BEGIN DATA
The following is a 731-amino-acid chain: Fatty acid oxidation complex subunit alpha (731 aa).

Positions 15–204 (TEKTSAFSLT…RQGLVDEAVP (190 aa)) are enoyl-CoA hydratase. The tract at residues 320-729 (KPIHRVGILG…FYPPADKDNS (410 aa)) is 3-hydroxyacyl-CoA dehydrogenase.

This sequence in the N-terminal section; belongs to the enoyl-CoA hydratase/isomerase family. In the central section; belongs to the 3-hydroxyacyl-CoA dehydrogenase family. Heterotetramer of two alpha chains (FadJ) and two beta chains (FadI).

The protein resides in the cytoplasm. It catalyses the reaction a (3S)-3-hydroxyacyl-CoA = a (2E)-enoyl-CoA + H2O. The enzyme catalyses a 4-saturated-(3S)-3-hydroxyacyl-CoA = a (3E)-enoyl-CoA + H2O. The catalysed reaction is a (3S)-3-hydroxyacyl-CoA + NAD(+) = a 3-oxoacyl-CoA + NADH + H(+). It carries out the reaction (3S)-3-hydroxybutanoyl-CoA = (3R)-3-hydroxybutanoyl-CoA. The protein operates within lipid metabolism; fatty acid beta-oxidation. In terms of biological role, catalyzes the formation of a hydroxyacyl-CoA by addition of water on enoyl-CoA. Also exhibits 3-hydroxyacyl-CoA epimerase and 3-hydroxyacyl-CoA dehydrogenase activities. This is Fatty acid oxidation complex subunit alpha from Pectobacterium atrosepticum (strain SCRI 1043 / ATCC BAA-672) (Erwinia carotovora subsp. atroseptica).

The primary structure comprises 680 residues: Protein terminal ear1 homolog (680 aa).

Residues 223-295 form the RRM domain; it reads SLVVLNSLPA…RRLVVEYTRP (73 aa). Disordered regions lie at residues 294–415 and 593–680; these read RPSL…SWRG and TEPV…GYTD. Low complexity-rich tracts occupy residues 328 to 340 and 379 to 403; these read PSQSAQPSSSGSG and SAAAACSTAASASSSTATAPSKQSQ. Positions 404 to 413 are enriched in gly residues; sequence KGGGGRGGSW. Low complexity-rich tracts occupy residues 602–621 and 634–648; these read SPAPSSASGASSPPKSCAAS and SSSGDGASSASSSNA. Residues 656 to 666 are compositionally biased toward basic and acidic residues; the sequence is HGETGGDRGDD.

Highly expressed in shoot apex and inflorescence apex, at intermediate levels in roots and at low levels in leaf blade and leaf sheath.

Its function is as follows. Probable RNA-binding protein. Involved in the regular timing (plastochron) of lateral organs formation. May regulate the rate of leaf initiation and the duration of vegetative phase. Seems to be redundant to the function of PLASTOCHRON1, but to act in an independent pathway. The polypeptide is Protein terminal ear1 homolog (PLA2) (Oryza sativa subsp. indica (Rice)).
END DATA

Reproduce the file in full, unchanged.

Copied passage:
The following is a 731-amino-acid chain: Fatty acid oxidation complex subunit alpha (731 aa).

Positions 15–204 (TEKTSAFSLT…RQGLVDEAVP (190 aa)) are enoyl-CoA hydratase. The tract at residues 320-729 (KPIHRVGILG…FYPPADKDNS (410 aa)) is 3-hydroxyacyl-CoA dehydrogenase.

This sequence in the N-terminal section; belongs to the enoyl-CoA hydratase/isomerase family. In the central section; belongs to the 3-hydroxyacyl-CoA dehydrogenase family. Heterotetramer of two alpha chains (FadJ) and two beta chains (FadI).

The protein resides in the cytoplasm. It catalyses the reaction a (3S)-3-hydroxyacyl-CoA = a (2E)-enoyl-CoA + H2O. The enzyme catalyses a 4-saturated-(3S)-3-hydroxyacyl-CoA = a (3E)-enoyl-CoA + H2O. The catalysed reaction is a (3S)-3-hydroxyacyl-CoA + NAD(+) = a 3-oxoacyl-CoA + NADH + H(+). It carries out the reaction (3S)-3-hydroxybutanoyl-CoA = (3R)-3-hydroxybutanoyl-CoA. The protein operates within lipid metabolism; fatty acid beta-oxidation. In terms of biological role, catalyzes the formation of a hydroxyacyl-CoA by addition of water on enoyl-CoA. Also exhibits 3-hydroxyacyl-CoA epimerase and 3-hydroxyacyl-CoA dehydrogenase activities. This is Fatty acid oxidation complex subunit alpha from Pectobacterium atrosepticum (strain SCRI 1043 / ATCC BAA-672) (Erwinia carotovora subsp. atroseptica).

The primary structure comprises 680 residues: Protein terminal ear1 homolog (680 aa).

Residues 223-295 form the RRM domain; it reads SLVVLNSLPA…RRLVVEYTRP (73 aa). Disordered regions lie at residues 294–415 and 593–680; these read RPSL…SWRG and TEPV…GYTD. Low complexity-rich tracts occupy residues 328 to 340 and 379 to 403; these read PSQSAQPSSSGSG and SAAAACSTAASASSSTATAPSKQSQ. Positions 404 to 413 are enriched in gly residues; sequence KGGGGRGGSW. Low complexity-rich tracts occupy residues 602–621 and 634–648; these read SPAPSSASGASSPPKSCAAS and SSSGDGASSASSSNA. Residues 656 to 666 are compositionally biased toward basic and acidic residues; the sequence is HGETGGDRGDD.

Highly expressed in shoot apex and inflorescence apex, at intermediate levels in roots and at low levels in leaf blade and leaf sheath.

Its function is as follows. Probable RNA-binding protein. Involved in the regular timing (plastochron) of lateral organs formation. May regulate the rate of leaf initiation and the duration of vegetative phase. Seems to be redundant to the function of PLASTOCHRON1, but to act in an independent pathway. The polypeptide is Protein terminal ear1 homolog (PLA2) (Oryza sativa subsp. indica (Rice)).